The Three R’s, Reading Writing and ’Rithmetic, have formed the basis of formal education for centuries, at least since they were mentioned by Sir William Curtis in 1795, even if he probably used Reckoning instead of ‘Rithmetic. Most of the time though the three R’s can be simplified down even further to the two Glyphs, Letters and Numbers.

For most people ‘Rithmetic or reckoning or mathematics or what ever you want to call it, falls directly under the umbrella of numbers. That is not incorrect. Numbers are very much mathematics brand. Numbers are how mathematics is represented to children from a young age and when you show an aptitude for the subject you are often branded a numbers person. There is even a youtube channel featuring videos about cool mathematics called Numberphile.

But mathematics is more than numbers, and before you go making a joke about how of course it is otherwise we could never solve for x, mathematics is more than individual letters too. Letters, and that thing you get when you put a bunch of letters together and make them into words and then you take those words and you put them together according to some set of rules called language, plays a very important role in mathematics. This episode of Relatively Prime, The Lexicon, explores this role.

Lynne Murphy is an American born, University of Sussex employed linguist. This made her the perfect person to talk to about the linguistic fight which destroys more Anglo-American mathematical friendships than which type of breakfast pastry to serve at a conference: Is it Math or is it Maths? (Ed. Note: It is math, I do not care at all what the story actually concludes)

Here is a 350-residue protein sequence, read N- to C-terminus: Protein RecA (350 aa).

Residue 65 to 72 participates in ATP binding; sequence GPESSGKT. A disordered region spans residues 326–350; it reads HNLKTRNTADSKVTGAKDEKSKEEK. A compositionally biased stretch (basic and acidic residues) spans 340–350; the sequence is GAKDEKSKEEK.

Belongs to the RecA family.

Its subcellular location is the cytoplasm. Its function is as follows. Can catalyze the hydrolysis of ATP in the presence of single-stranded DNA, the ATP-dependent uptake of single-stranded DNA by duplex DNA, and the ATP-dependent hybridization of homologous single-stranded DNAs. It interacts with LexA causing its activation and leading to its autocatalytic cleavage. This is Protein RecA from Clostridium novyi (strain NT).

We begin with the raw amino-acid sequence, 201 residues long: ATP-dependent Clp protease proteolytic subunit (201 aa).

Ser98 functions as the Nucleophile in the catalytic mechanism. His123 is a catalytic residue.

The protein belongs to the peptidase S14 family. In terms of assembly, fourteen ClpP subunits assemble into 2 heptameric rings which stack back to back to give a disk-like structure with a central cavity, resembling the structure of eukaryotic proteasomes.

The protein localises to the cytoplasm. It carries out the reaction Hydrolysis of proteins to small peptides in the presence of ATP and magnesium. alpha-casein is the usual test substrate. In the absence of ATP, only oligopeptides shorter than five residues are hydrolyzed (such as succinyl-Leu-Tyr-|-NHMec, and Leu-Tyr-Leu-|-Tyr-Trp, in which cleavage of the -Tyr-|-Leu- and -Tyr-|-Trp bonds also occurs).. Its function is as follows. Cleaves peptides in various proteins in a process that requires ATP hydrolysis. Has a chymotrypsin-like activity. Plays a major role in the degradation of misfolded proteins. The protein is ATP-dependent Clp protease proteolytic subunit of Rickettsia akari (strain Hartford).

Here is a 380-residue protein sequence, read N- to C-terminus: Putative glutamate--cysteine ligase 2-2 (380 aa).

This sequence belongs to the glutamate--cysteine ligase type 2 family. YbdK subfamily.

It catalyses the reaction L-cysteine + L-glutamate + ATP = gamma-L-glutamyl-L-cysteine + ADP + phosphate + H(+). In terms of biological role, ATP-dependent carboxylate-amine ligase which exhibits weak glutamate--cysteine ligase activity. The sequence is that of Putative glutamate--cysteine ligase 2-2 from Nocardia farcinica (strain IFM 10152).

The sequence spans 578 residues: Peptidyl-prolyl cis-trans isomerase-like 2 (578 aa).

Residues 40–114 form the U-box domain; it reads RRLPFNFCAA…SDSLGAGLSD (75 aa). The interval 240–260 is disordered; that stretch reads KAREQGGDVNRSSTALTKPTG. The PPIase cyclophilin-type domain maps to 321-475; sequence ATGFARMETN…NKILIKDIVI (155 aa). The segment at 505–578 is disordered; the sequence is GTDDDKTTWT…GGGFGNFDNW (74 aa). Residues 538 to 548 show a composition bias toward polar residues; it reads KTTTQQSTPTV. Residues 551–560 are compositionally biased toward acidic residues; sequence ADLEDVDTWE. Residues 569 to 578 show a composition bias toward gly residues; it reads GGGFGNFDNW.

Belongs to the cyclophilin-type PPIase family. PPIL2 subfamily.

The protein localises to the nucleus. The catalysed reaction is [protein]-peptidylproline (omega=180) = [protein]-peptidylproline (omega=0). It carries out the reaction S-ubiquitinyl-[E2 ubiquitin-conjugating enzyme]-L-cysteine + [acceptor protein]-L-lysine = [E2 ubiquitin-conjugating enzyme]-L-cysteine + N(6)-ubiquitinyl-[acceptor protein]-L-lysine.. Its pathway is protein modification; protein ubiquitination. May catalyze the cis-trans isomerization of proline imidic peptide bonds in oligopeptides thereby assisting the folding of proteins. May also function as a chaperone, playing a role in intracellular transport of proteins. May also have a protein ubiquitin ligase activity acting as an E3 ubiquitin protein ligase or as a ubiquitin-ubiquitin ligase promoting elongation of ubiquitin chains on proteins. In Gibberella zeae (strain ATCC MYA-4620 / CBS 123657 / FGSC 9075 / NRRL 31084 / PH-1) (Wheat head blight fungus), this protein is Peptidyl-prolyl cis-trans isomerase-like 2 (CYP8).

One of the things about the language of mathematics is a lot of it comes from language, like from the languages that we speak. To be fair not the actual languages we speak, at least not that we speak anymore. Unless you just happen to be a scholar of Greek, Latin, or Arabic.

This is where Anthony Lo Bello’s Origins of Mathematical Words: A Comprehensive Dictionary of Latin, Greek, and Arabic Roots comes in. Samuel was joined by Anthony for a conversation about the dictionary and some of the origins therein.

A discussion of mathematical language which only touched on mathematical words would be really unsatisfying. It would probably feel like only one half of a dialogue. This is of course because it would be skipping over half of what constitutes mathematical language, it would be skipping over symbols.

Today symbols are just as much part of the language of mathematics as words. This is a surprisingly recent development. For example, when Algebra was first being developed it was entirely in prose. Joseph Mazur wrote about how symbols were developed and integrated into mathematics in his book Enlightening Symbols and he spoke to Samuel about the evolution of symbols and how they have changed mathematics.

There are two words which can elicit a groan in almost any mathematics classroom, word problem. Thankfully this does not have to be the case. Tharanga Wijetunge and Kirthi Premadasa are here with the solution. Their research has shown that using different language to frame the problems can help students not only enjoy the problems more, but also better recall the mathematics.

Tim Chartier is a person who spends half of his life trying to find stories within mathematics and the other half telling those stories in as many ways as possible. While this would be a hard enough task if Tim just wrote books, made videos, and gave podcast interviews. All of which he does, but Tim, along with his wife, have gone one step farther and now tour the world tell mathematical stories without any words at all. That is right, they do mathematical mime.

Mime-matics – The Plunger from Tim Chartier on Vimeo.

Mime-matics – the infinite rope from Tim Chartier on Vimeo.

Mime-matics – The Tube (with Topology discussion) from Tim Chartier on Vimeo